5Dr. Staci Tanouye, M.D. is a woman’s health advocate with a mission is to empower women to learn and love their bodies. She embodies the Lift & Be Uplifted philosophy by empowering women with the knowledge to create improved health, confidence, and happiness. Dr. Staci is passionate about this mission, and it shows in her care for her patients. I can attest to this, as I am one of her patients! I knew when I met Dr. Staci that she was going to change the game for women's medicine. She began an exemplary career in Obstetrics and Gynecology, after residency training at Mayo Clinic in Rochester, MN whose department of Gynecology is consistently ranked the top in the country. After moving to Jacksonville, FL and entering private practice, she faced unique heath issues of her own that forced her to pivot and reshape the career she imagined for herself. However, as with most of life’s greatest challenges, getting past crisis and disappointment can provide perspective and opportunity.
Dr. Staci uses her education and experience to not only provide care for her patients, but to educate hundreds of thousands by uplifting and educating young women through social media platforms. As an influencer specializing in women’s health, her goal is to spread evidence-based medicine to a generation that normally relies on sensationalized media and advertising for information about their health. She shares her health methods to over 35K daily on Instagram and over 769K people on TikTok! If you haven’t seen her fresh dance moves while answering questions you may have been too embarrassed to ask, you owe it to yourself to do so!
I’m happy to see Dr. Staci be uplifted by lifting so many women to the best and healthiest they can be. Read more about her journey through the field of medicine below!
1. Rarely is someone's journey linear. Can you explain what you wanted to be when you grew up, and how your career landed where you are right now?
I’ve wanted to be a physician since I was 14 years old. In 8th grade, I was voted “Most Likely to Become a Doctor.” Prior to that, I had never really thought about being a physician. But from that point on, the idea of becoming a physician was solidified in my head. I never looked back from there. I never had a back up plan.
2. Which single word do you most identify with?
3. What moment/experience in your life was the most formative in your development as a woman in the field of medicine?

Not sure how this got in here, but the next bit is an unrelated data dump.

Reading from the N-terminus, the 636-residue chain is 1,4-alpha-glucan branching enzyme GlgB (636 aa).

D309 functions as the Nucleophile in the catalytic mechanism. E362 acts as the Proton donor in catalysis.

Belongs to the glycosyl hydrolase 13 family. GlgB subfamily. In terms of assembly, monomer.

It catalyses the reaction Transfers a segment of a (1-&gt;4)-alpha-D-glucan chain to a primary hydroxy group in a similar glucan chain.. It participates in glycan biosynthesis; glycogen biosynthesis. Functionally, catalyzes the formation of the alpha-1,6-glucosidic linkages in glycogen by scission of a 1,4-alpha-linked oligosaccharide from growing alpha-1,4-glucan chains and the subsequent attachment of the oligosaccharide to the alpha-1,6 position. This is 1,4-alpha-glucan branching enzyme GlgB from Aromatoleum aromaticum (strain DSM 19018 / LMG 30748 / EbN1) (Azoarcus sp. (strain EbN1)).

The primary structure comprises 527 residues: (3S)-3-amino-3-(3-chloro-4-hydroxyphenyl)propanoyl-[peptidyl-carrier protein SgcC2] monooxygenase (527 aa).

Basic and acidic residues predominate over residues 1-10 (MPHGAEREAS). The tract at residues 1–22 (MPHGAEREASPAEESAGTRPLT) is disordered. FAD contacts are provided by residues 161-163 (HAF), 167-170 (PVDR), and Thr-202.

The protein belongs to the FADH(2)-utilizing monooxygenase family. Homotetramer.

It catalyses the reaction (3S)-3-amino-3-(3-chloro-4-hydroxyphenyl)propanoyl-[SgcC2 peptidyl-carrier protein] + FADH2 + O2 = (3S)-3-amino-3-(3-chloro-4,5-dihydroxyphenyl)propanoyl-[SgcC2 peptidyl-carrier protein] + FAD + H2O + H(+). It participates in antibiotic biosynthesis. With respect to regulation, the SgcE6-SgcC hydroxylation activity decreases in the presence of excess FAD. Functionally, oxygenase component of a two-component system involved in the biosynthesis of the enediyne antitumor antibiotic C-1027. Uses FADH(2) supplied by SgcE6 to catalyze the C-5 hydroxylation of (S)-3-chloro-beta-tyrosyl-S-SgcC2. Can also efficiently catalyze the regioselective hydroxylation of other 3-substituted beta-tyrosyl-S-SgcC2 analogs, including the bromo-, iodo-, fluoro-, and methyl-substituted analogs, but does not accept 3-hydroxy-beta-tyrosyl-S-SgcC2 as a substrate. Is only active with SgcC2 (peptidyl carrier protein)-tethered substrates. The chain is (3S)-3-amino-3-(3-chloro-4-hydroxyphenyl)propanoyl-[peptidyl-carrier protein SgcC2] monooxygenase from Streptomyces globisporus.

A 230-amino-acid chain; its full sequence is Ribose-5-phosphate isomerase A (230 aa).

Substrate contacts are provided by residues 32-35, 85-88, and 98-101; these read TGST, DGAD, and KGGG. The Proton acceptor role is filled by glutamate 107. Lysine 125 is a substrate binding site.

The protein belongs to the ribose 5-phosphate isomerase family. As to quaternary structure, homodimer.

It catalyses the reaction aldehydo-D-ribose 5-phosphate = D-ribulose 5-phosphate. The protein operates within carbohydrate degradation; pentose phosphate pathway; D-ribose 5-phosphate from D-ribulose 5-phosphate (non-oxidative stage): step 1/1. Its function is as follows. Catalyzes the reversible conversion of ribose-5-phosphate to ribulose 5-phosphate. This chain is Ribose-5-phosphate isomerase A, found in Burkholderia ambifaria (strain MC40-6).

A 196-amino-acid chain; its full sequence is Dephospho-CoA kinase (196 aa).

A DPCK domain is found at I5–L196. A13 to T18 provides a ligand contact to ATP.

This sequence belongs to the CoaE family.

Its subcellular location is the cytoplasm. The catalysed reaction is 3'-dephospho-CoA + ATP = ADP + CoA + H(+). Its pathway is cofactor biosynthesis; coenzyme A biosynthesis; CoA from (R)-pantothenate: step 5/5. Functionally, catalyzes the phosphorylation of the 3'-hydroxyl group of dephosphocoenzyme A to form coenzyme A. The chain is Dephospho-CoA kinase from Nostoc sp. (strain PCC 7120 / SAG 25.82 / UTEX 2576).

When I was in medical school on my family medicine rotation, I was assisting my attending with seeing a gentleman who was interested in a vasectomy. He flirted with me the whole time, asked suggestive questions, phoned in his wife to also ask questions, and when the consult was done after a very detailed physical exam, he proceeded to ask me out. I walked out, told my attending and the resident, and they laughed. I know they weren’t laughing AT me, they were laughing at him and how ridiculous it was, BUT no one stood up for me or said anything. The patient left his number for me when he left.
4. Go-to ice cream flavor?
Mint chocolate chip
5. You have counseled and educated women of all ages! What is something you have noticed that most women struggle with?
Weight and bodies. When my medical assistant asks patients to step on the scale, every single woman states, “I hate this part,” or says something about how her weight is not where she wants it to be.
6. As an Obstetrician-Gynecologist, you have been an incredibly strong leader in your field. How do you inspire and motivate women to prioritize their health?
Mostly through education and knowledge, but in a fun and relatable way. If I can make someone feel comfortable enough to ask the “embarrassing” questions, then we’re moving in the right direction.
7. What is the biggest barrier you experienced as a woman in your career?
The hesitancy of people to change the traditional model of how we practice medicine. More women want to be in medicine and entering medical school classes are finally consistently half, or more, female. But in addition to full-time work, the majority of us are still the primary caregivers in the home as well. Practice models need to be open to change to allow more women to work comfortably while still taking care of their families in the way they desire. This means more opportunities for job-sharing, part-time work, shift work, hospitalist positions for less on-call time. And not only do we need more flexible options, we also need to not be looked down upon when we choose to do so.
8. What advice would you go back in time and give your younger self?
Meditation and therapy.
9. Who is your female icon?
Michelle Obama – she is everything. She’s from my hometown, has an Ivy League education, is brilliant, and met the future POTUS, her husband, because she was HIS BOSS. She then quit her cushy corporate law job to work for her community and make her world a better place.
10. What is your "mantra," or personal "motto" that keeps you motivated and focused?
“It could always be worse.”
I tell myself this whenever I am upset or feeling overwhelmed. This mantra started during a period in my life where I was very sick, and there was nothing I could do to make It better except live day to day. Everything that happened to me was completely out of my control. They only thing I could control, was how I felt about it. So I decided to let it all go and take it day by day, choosing to just live because no matter how bad it got, it could always be worse.